It takes a really tough man to be a preacher. Very few men can do it – especially in these evil days. You young people will never know. I heard a preacher say, “You have to have a skin as tough as a rhinoceros and a heart as tender as a dove.” You have to walk alone. Nobody understands a God-called preacher. If you are good and true, and do it right, they will think you are weird. Few men are tough enough to take that! You have to hear everybody’s troubles, but you have very few people to tell your troubles to. You break your heart and you break your health to build up a church. Then your children look at you and wonder why you did it. In most churches if your children are bad, people blame you. If they are good, they praise your wife. The preacher is always wrong, always badmouthed, always hated, seldom praised or loved. Do you think the Devil sifts you? Try being a preacher! You preach your heart out on Sunday night. Then you go home and wonder if you will have anything to say next Sunday. It takes a special kind of man to be a real preacher. You have to be able to pick yourself up when you are flat on the ground. You have to be able to pray when you don’t feel God’s presence. You have to inspire people to live for Christ when you feel like quitting. And it goes on year after year.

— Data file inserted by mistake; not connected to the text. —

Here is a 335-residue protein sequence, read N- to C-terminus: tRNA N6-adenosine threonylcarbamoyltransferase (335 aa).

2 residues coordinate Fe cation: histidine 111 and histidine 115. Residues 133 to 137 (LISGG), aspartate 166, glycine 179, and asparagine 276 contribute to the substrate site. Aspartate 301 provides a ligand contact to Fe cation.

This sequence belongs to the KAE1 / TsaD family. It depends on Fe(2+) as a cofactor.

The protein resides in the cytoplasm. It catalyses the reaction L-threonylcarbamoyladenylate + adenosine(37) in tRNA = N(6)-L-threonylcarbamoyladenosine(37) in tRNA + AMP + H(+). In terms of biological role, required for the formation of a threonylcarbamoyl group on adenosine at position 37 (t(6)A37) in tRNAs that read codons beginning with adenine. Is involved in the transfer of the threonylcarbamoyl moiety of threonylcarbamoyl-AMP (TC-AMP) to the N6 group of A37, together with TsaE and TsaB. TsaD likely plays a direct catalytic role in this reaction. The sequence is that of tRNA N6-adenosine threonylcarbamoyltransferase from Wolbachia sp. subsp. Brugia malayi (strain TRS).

I took a week’s vacation last month. But I read a whole book on revival and prepared a sermon while I was there. You young people don’t know. It takes a special person to be a pastor. He does hand to hand combat with Satan every day in the spiritual realm. Not once in a while – but every day. And yet I have to agree with Dr. Martyn Lloyd-Jones. He said, "The work of preaching is the highest and greatest and the most glorious calling to which anyone can ever be called" (Preaching and Preachers). But you do get sifted – sometimes every day – sometimes more than once in a day. Yet I would never trade this calling for anything else in all the world!